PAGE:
Coronavirus statistics out today about which workers are most at risk from the deadly bug show that taxi drivers, shop staff and security staff are most in danger.
Meanwhile, medics are at no greater risk of being killed by coronavirus than the general population.
The statistics were revealed by the Office for National Statistics.
Men working in the lowest skilled jobs had the highest rate of death involving COVID-19, according to the Office for National Statistics.
They used figures from deaths up to and including April 20. A total of 2,494 coronavirus related deaths in those aged 20 to 64 in England and Wales were registered up in that time.
Men in low-skilled jobs
ONS figures found nearly two-thirds of these deaths were among men.
Those men in the lowest skilled jobs had the highest rate of coronavirus deaths. They accounted for 21.4 deaths per 100,000 males (225 deaths).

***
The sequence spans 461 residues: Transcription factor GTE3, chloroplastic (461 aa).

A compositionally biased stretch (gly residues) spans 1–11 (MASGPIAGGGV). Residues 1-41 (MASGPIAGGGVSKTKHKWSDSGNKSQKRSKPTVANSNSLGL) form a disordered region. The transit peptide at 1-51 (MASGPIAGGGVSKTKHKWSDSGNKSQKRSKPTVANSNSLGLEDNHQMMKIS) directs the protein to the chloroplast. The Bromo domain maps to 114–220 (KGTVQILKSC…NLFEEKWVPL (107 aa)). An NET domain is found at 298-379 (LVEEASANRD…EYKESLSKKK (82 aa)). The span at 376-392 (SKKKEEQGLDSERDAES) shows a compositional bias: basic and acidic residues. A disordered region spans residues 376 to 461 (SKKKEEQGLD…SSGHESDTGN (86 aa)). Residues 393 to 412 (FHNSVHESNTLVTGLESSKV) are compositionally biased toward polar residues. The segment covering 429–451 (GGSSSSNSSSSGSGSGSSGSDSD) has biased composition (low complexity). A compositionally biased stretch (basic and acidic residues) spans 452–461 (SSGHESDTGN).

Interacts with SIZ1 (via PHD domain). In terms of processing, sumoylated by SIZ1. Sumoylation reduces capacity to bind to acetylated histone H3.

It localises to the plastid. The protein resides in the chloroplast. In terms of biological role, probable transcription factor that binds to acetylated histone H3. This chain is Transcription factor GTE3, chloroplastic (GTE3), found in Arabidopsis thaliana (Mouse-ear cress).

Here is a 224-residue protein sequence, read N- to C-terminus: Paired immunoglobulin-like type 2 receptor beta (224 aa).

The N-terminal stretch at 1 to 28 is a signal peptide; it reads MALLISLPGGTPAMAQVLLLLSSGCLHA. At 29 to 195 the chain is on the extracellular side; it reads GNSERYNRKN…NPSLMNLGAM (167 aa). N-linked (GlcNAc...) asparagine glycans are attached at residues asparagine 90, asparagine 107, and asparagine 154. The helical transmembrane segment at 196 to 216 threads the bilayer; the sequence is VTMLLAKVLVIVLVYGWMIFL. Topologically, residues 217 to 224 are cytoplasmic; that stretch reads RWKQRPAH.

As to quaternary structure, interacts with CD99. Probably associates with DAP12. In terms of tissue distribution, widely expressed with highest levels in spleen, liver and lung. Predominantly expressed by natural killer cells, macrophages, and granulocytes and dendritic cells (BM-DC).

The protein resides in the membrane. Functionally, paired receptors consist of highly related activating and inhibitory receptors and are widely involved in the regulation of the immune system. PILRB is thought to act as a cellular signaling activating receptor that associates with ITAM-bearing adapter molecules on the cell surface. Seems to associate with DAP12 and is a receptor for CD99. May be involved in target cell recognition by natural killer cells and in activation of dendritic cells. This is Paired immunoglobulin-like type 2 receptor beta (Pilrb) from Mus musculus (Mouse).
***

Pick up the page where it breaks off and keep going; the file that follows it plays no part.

Security guards had one of the highest rates with 45.7 deaths per 100,000 (63 deaths).
Meanwhile, men and women working in social care were more likely to die from the disease. They had rates of 23.4 deaths per 100,000 males (45 deaths) and 9.6 deaths per 100,000 females (86 deaths).
That group includes care workers and home carers.
Coronavirus risk groups
Among men, some job roles had higher risk than others.
Those included taxi drivers and chaffeurs with 36.4 deaths per 100,000.
Also, bus and coach drivers are deemed high risk. They had 26.4 deaths per 100,000.
Chefs had 35.9 deaths per 100,000, and sales and retail assistants had 19.8 deaths per 100,000.
Interestingly, healthcare workers did not have higher rates of deaths involving coronavirus when compared to the general population.
Drivers are petrified of what will happen next.
There are fears more workers could die after Boris Johnson urged them to go back to work in a speech last night.
John Murphy, leading officer for London bus workers at the Unite union, said: “Every London bus driver knows someone who has died or is in intensive care.
“And drivers are petrified of what will happen next.”
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